TL;DR: we should apply the same standards to movement-building proposals that we apply to scientific theories.
[I've written a lot about this topic previously for the CEA team, so I'll write a more easily digestible series of posts rather than a single over-long one. Also: my team is currently in the midst of inviting speakers to EA Global, so please pardon these posts for being patchy in terms of quality and detail.]
A motivation for mechanistic thinking
The magician's mechanism
Mechanistic movement design
- What ultimate goal is the EA movement trying to achieve?
- By what mechanisms can a movement plausibly achieve that ultimate goal?
- How can we dial the sociological parameters of EA to instantiate those mechanisms?
In our case, the ultimate goal is something like "universal flourishing." So, movement design proposals should include an account of how some mechanism(s) bring us closer to that ultimate goal. If a proposal contains too many implicit pieces between "Step n" and "universal flourishing" that resemble "Step two: ???" then we should lower our confidence in those proposals.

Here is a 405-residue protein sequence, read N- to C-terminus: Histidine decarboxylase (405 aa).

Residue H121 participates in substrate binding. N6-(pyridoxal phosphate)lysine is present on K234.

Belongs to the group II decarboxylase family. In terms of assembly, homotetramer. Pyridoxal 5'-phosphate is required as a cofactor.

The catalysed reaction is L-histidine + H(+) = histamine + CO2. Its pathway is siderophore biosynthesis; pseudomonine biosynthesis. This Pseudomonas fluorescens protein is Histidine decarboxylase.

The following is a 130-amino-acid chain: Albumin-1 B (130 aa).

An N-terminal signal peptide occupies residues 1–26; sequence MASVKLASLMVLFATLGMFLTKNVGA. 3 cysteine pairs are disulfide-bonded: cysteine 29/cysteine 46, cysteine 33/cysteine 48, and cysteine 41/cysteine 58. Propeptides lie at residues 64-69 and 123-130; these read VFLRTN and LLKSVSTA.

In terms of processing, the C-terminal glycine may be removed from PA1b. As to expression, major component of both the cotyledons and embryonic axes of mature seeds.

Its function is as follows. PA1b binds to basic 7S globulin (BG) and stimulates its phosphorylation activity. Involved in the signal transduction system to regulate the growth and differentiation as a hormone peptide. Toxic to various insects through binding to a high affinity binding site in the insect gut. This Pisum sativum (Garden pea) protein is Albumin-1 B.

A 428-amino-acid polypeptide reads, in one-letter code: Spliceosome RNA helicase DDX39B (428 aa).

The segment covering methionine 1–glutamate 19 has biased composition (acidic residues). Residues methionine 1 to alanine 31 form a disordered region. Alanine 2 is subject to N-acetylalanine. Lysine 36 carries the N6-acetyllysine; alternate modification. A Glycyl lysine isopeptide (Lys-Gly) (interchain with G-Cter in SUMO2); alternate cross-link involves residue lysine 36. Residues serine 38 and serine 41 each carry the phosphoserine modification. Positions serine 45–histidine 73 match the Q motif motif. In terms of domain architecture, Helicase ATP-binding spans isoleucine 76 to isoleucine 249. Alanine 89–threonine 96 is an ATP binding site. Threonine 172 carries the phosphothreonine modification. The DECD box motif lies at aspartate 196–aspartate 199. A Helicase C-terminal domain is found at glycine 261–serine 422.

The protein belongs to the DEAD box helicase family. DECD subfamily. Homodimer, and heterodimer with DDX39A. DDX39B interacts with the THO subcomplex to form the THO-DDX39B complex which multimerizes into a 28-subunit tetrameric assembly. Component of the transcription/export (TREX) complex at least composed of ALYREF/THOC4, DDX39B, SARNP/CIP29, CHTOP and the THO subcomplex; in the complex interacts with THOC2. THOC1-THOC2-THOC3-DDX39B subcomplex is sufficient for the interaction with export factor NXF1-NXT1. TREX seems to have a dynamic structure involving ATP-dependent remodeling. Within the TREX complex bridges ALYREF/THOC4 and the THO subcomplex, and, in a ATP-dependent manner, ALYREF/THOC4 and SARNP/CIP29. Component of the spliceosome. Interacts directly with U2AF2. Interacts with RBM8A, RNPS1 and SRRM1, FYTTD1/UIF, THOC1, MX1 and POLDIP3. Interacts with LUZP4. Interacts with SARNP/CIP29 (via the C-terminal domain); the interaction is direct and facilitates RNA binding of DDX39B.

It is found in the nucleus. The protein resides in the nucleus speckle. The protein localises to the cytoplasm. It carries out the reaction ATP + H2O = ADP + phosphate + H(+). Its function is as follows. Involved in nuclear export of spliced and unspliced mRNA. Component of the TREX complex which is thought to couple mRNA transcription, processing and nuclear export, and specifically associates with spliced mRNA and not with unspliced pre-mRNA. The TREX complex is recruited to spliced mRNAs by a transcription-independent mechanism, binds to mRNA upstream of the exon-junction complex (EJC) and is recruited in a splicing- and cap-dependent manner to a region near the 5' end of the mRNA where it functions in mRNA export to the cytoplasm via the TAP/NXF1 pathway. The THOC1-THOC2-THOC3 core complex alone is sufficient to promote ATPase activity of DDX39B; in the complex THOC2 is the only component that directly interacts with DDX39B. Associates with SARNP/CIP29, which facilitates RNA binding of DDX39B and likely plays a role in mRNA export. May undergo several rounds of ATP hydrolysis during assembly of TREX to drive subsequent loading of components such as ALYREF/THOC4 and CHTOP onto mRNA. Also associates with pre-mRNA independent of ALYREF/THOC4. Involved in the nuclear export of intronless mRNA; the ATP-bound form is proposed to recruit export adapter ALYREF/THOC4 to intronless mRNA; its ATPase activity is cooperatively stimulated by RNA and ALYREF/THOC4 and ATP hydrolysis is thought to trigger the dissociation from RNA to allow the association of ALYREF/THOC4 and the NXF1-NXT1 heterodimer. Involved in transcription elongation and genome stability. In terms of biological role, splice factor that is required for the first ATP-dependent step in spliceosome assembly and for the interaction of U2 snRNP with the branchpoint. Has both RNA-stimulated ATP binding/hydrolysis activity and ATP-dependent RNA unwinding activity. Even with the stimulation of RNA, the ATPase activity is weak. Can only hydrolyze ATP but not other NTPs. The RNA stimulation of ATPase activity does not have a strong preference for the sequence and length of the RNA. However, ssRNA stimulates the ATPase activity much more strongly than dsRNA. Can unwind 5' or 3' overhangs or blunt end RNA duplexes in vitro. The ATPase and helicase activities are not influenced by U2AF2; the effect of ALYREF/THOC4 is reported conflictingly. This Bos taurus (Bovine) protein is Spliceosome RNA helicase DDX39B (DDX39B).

Mechanistic proposals for movement design will often contain descriptions of causal chains for plausibly moving us toward the goal. It's important to keep in mind the conjunction fallacy when evaluating such proposals. Yet, all else equal, we should sooner trust a proposal that includes plausible mechanisms for victory over one that doesn't. (Especially if it includes scenario-planning.)
In summary, it's important to realize that implicit in every movement-building proposal is a theory about sociology and human behavior. Given how wrong a movement can go (cf communism), we should seek to apply at least as much careful thought to building a movement that we do in building an airplane.
The ideal outcome of this post: When evaluating a proposal for EA movement design, ask, "By what concrete mechanism would this solution move us closer to universal flourishing?"
Below are all examples of proposal for which one could ask, "What is the mechanism for getting to universal flourishing?"
- ...be more like an elite network."
- ...be more like a mass-movement."
- ...have higher barriers to entry."
- ...should be more welcoming."
- ...accelerate growth."
- ...slow down growth."
- ...become more diversity-conscious."
- ...become less diversity-conscious."
- ...appeal more to emotion."
- ...appeal less to emotion."